An index j may be selected **1208** from 1 to n. The approximate mean and covariance (μ* and Σ*) may be updated **1210**. More particularly, the approximate mean and covariance may be updated by:

where t_{j }is determined by:

t_{j}=[Σ*_{1,j},Σ*_{2,j}, . . . ,Σ*_{n,j}] (90)

and the factors d_{j }and e_{j }are determined by:

*d*_{j}=π_{i}Σ*_{j,j} (91)

*e*_{j}=1*−d*_{j} (92)

The factors α_{j }and β_{j }may be determined by:

where the function v( ) and w( ) may be evaluated using equations (17-18) above and the parameters φ′_{j}, a′_{j}, b′_{j}, and ψ_{j }may be evaluated using:

The factors π_{j}, μ_{j}, and ζ_{j }may be updated **1212**. More particularly, the factors may be updated using:

The termination criterion may then be evaluated **1214**. For example, the termination condition Δ_{z }may be computed using:

Δ_{z}*=|Z*−Z**_{old}| (104)

or any other suitable termination condition which may indicate convergence of the approximation. The determined termination condition Δ_{z }may be compared to a predetermined termination toleration criterion δ. If the absolute value of the determined termination condition is less than or equal to the termination toleration criterion, then the approximated mean μ*, variance Σ*, and normalization constant Z* may be considered converged. If the termination criterion is not fulfilled, then the method may return to selecting an index **1208**. If the termination criterion is fulfilled, then the approximated mean and covariance may be returned. In addition, the normalization constant Z* may be evaluated **1216**. More particularly, the normalization constant may be evaluated using:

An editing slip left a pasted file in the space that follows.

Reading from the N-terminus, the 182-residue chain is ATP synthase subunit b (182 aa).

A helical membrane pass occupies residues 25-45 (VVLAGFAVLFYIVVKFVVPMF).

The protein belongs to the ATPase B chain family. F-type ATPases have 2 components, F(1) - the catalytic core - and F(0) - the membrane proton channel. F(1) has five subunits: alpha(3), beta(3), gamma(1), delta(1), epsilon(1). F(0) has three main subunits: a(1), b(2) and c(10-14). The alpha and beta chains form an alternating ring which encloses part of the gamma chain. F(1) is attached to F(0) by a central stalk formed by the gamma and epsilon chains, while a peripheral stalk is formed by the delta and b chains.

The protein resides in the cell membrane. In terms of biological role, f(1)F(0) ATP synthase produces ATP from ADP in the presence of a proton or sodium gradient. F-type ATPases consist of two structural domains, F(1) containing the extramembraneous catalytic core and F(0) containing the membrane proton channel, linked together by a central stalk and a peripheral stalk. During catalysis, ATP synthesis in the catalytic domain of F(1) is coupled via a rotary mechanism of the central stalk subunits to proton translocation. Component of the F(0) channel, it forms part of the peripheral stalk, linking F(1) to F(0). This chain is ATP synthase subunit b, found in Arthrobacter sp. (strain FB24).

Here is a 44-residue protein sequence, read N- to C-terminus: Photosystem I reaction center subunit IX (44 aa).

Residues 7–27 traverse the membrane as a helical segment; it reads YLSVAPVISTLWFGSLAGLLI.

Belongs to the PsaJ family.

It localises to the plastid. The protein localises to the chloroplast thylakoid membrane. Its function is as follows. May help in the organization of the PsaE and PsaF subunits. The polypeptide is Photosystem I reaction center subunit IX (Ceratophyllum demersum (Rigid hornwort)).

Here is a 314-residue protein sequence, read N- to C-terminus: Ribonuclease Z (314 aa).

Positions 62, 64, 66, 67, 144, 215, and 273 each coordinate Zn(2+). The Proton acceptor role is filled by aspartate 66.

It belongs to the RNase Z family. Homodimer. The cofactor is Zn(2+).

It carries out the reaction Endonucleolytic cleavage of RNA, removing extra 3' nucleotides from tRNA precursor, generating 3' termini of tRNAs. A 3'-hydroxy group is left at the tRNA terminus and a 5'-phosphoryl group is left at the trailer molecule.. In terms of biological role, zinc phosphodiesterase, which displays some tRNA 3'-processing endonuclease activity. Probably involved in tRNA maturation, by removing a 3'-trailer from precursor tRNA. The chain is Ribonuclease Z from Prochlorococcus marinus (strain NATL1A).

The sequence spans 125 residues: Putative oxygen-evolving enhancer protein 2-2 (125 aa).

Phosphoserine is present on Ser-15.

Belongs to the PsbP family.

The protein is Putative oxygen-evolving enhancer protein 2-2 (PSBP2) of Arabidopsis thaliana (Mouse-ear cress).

Matchmaking and Leaderboards